The evolution of Frazier’s role is reflective of a shift that has occurred on the campuses of universities and other institutions across the country over the past decade, with many of those organizations adding previously nonexistent sustainability-focused positions, or adding sustainability responsibilities to the portfolios of existing staff members.


“We try to incorporate sustainability into people’s jobs,” Frazier says. “For example, our custodians, they’re doing green cleaning, using nontoxic chemicals, and making sure we maximize recycling. We don’t just have this one person who [is responsible for sustainability.] It becomes everyone’s responsibility.”


Frazier, a licensed architect, oversaw construction of Spelman’s first new building in the 21st century, the Beverly Daniel Tatum Suites, a 303-bed residence hall that opened in 2008 and was certified LEED Silver in 2010. In that same year, the school adopted a policy that all new buildings and substantial renovations must be built to at least LEED Silver specifications. A number of colleges and universities across the country have implemented similar policies, increasing the need for staff that are either solely focused on, or at least significantly experienced with, sustainable development.


In 2012, the school completed renovations to Laura Spelman Rockefeller Memorial Hall, a residence hall originally built in 1918. In 2015, the college opened the new Reed Hall, home to a campus wellness center that includes a gym, activity room, and swimming pool. Both of those projects achieved LEED Gold.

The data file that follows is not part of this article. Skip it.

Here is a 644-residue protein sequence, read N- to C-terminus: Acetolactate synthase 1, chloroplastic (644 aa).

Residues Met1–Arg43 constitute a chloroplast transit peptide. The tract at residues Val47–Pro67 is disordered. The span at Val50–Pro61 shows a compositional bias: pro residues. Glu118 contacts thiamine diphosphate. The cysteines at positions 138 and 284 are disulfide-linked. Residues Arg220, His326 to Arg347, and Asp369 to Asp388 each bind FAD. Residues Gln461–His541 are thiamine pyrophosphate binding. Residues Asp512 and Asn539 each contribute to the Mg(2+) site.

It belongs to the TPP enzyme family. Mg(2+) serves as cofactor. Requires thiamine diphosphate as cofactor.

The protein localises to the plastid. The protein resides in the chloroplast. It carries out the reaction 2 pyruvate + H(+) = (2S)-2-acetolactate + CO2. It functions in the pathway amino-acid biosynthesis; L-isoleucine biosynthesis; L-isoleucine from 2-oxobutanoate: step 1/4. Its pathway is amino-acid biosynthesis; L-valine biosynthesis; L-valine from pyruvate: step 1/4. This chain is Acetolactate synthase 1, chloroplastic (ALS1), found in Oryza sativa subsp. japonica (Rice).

Frazier has had a lengthy career in development, and he’s seen firsthand how the increased emphasis on sustainable building in recent decades has changed the real estate and construction job market. He began his career as a commercial architect, and then moved on to a job at a firm that worked primarily with institutional clients such as research laboratories and colleges. Later, he worked as an owner’s representative, before beginning his time in academia—first at Emory University, and then at Spelman, with a stint as a consultant in between.


During the first half of his career, Frazier says, he noticed a marked difference in the way that his commercial clients and his institutional clients approached development. “My commercial clients were interested in money,” he says. “A number of the projects I worked on were spec office buildings. Developers wanted the lobby and the bathrooms to look pretty so they could lease out the building and then sell it. They didn’t care whether it had quality systems. They were building 10- to 20-year buildings. When I started doing projects for institutional clients who were self-operating and self-maintaining these buildings, they were thinking about institutional-quality systems that conserved resources.”


He adds: “The [institutional] buildings that I was designing from 1990 to 1997—if there had been LEED back then, those buildings would have been certified.”


Institutional developers have continued to enhance their sustainable development initiatives as the market expands and costs for efficient systems and green technologies lower. But, like many observers, Frazier has also noticed a shift in the mindset of commercial developers, as those builders have moved on from short-term thinking to begin considering the total cost of ownership of the buildings they develop.